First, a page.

One of the great characteristics of the truly transformative personae of history is that they signify and speak to you in simple, straight-forward terms. Yet, the simplicity of their terms of discourse does not detract from their essential radicality.
There are three elementary themes from the life of Christ which resonate with us even today and the celebration of Easter is therefore much more than an annual ritual.
That Christ signifies "Love" is universally acknowledged, by those who believe and indeed, by those who believe not. Secondly, it is the risen Christ —not the Jesus before the Passion — who became the all-powerful spiritual dynamo. In rising from the sepulchre, he released surging waves of incorporeal energy, which then flooded the world to create the world's largest following for a religion. Third but not definitely in that order, upon his Resurrection, he revealed himself first to a woman, Mary Magdalene. His 12 male disciples came later in this hierarchy.
The theme of Love first. "But I say unto you, Love your enemies, bless them that curse you, do good to them that hate you, and pray for them which despitefully use you, and persecute you" is from his Sermon on the Mount, a favourite of Mahatma Gandhi. As we grapple with the reality of violence of man against man, whether in Kyiv or Kerala, the eternal validity of this theme rings true. Hatred and violence are no solution — even in a strategic or tactical sense, an eye for an eye will only leave the whole world blind. So either we hate and perish or we love and flourish, as one civilisation —the choice is ours.
Easter signifies the rising. In our individual lives too, there are sufferings. Even the lowliest have to bear their cross. At times we may feel that the cross will crush us down to dust and we may not be able to rise again. The greatest glory of life lies not in never falling or failing but in getting up each time you fall or fail. The message of Resurrection is also to us of the potential for each of us to pick up the threads again as it were, even if our world were to fall apart sometime.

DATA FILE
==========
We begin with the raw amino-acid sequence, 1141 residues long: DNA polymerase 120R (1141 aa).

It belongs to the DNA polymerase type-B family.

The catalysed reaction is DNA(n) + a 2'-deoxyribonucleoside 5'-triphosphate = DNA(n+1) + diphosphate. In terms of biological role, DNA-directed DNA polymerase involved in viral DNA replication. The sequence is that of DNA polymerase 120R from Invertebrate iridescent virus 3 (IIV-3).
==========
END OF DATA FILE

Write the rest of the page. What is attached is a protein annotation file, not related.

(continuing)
The third important message from Easter, to my mind, is about womanhood/motherhood and both ideas indeed conflate. It is womanhood or motherhood that sustains the world. By motherhood what is meant is the motherly trait in a gender-neutral sense that "transcends all other affections of the human heart" as Washington Irving described.
Mary Magdalene was the chosen one to receive his visitation first after he rose. Whether she was a woman of virtue or one given to wanton ways is a matter yet to be settled among various Churches. To my mind, the radical teacher that Christ was, it is quite probable she was the latter!
"Had I lived in Palestine, in the days of Jesus of Nazareth, I would have washed his feet, not with my tears, but with my heart's blood!," said Swami Vivekananda. Easter should remind us of the profound but ever-radical message of Jesus Christ.